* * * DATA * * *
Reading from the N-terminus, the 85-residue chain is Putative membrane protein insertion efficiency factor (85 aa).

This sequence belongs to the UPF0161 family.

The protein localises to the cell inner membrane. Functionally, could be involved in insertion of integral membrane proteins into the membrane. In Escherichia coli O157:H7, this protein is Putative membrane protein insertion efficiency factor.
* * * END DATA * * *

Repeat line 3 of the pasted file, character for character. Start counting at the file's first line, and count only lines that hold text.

The protein localises to the cell inner membrane. Functionally, could be involved in insertion of integral membrane proteins into the membrane. In Escherichia coli O157:H7, this protein is Putative membrane protein insertion efficiency factor.